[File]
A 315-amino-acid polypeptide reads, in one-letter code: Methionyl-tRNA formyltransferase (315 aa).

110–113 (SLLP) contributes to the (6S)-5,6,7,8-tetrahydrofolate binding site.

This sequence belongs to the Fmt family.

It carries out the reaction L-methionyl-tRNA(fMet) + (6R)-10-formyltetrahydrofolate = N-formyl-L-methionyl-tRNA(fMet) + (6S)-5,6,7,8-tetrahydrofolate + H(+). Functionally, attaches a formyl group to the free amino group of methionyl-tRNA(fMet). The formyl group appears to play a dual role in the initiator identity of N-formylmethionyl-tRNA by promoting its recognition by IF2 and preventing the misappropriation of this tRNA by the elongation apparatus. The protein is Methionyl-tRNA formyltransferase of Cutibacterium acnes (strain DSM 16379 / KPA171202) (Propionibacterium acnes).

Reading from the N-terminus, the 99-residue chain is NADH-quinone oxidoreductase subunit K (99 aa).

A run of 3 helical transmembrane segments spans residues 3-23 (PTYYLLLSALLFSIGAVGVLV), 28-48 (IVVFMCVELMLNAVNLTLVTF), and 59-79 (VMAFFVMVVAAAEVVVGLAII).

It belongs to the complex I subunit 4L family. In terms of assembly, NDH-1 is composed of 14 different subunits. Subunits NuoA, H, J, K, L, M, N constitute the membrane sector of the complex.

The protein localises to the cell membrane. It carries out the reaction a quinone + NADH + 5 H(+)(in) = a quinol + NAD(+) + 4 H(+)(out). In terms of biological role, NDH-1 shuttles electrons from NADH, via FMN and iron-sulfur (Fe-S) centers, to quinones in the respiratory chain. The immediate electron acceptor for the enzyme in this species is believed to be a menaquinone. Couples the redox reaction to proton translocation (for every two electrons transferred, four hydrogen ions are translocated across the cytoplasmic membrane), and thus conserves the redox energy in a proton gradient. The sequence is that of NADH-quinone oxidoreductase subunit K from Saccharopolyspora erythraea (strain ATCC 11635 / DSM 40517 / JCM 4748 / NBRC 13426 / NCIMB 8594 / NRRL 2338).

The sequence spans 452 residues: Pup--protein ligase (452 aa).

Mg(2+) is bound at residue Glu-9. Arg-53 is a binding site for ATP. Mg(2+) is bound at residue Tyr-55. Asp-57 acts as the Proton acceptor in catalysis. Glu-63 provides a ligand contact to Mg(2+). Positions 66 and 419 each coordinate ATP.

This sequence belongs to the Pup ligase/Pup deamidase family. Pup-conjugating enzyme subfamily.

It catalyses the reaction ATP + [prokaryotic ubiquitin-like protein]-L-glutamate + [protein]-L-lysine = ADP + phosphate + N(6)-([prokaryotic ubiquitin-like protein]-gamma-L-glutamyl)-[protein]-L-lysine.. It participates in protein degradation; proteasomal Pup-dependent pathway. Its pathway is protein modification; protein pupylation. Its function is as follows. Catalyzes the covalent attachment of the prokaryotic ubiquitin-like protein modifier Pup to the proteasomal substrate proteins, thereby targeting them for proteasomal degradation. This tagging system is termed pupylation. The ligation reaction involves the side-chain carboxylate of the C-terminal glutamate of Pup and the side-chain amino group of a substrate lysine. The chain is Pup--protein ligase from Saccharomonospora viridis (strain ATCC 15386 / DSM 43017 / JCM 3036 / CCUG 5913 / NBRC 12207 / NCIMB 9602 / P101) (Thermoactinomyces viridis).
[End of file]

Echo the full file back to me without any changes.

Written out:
A 315-amino-acid polypeptide reads, in one-letter code: Methionyl-tRNA formyltransferase (315 aa).

110–113 (SLLP) contributes to the (6S)-5,6,7,8-tetrahydrofolate binding site.

This sequence belongs to the Fmt family.

It carries out the reaction L-methionyl-tRNA(fMet) + (6R)-10-formyltetrahydrofolate = N-formyl-L-methionyl-tRNA(fMet) + (6S)-5,6,7,8-tetrahydrofolate + H(+). Functionally, attaches a formyl group to the free amino group of methionyl-tRNA(fMet). The formyl group appears to play a dual role in the initiator identity of N-formylmethionyl-tRNA by promoting its recognition by IF2 and preventing the misappropriation of this tRNA by the elongation apparatus. The protein is Methionyl-tRNA formyltransferase of Cutibacterium acnes (strain DSM 16379 / KPA171202) (Propionibacterium acnes).

Reading from the N-terminus, the 99-residue chain is NADH-quinone oxidoreductase subunit K (99 aa).

A run of 3 helical transmembrane segments spans residues 3-23 (PTYYLLLSALLFSIGAVGVLV), 28-48 (IVVFMCVELMLNAVNLTLVTF), and 59-79 (VMAFFVMVVAAAEVVVGLAII).

It belongs to the complex I subunit 4L family. In terms of assembly, NDH-1 is composed of 14 different subunits. Subunits NuoA, H, J, K, L, M, N constitute the membrane sector of the complex.

The protein localises to the cell membrane. It carries out the reaction a quinone + NADH + 5 H(+)(in) = a quinol + NAD(+) + 4 H(+)(out). In terms of biological role, NDH-1 shuttles electrons from NADH, via FMN and iron-sulfur (Fe-S) centers, to quinones in the respiratory chain. The immediate electron acceptor for the enzyme in this species is believed to be a menaquinone. Couples the redox reaction to proton translocation (for every two electrons transferred, four hydrogen ions are translocated across the cytoplasmic membrane), and thus conserves the redox energy in a proton gradient. The sequence is that of NADH-quinone oxidoreductase subunit K from Saccharopolyspora erythraea (strain ATCC 11635 / DSM 40517 / JCM 4748 / NBRC 13426 / NCIMB 8594 / NRRL 2338).

The sequence spans 452 residues: Pup--protein ligase (452 aa).

Mg(2+) is bound at residue Glu-9. Arg-53 is a binding site for ATP. Mg(2+) is bound at residue Tyr-55. Asp-57 acts as the Proton acceptor in catalysis. Glu-63 provides a ligand contact to Mg(2+). Positions 66 and 419 each coordinate ATP.

This sequence belongs to the Pup ligase/Pup deamidase family. Pup-conjugating enzyme subfamily.

It catalyses the reaction ATP + [prokaryotic ubiquitin-like protein]-L-glutamate + [protein]-L-lysine = ADP + phosphate + N(6)-([prokaryotic ubiquitin-like protein]-gamma-L-glutamyl)-[protein]-L-lysine.. It participates in protein degradation; proteasomal Pup-dependent pathway. Its pathway is protein modification; protein pupylation. Its function is as follows. Catalyzes the covalent attachment of the prokaryotic ubiquitin-like protein modifier Pup to the proteasomal substrate proteins, thereby targeting them for proteasomal degradation. This tagging system is termed pupylation. The ligation reaction involves the side-chain carboxylate of the C-terminal glutamate of Pup and the side-chain amino group of a substrate lysine. The chain is Pup--protein ligase from Saccharomonospora viridis (strain ATCC 15386 / DSM 43017 / JCM 3036 / CCUG 5913 / NBRC 12207 / NCIMB 9602 / P101) (Thermoactinomyces viridis).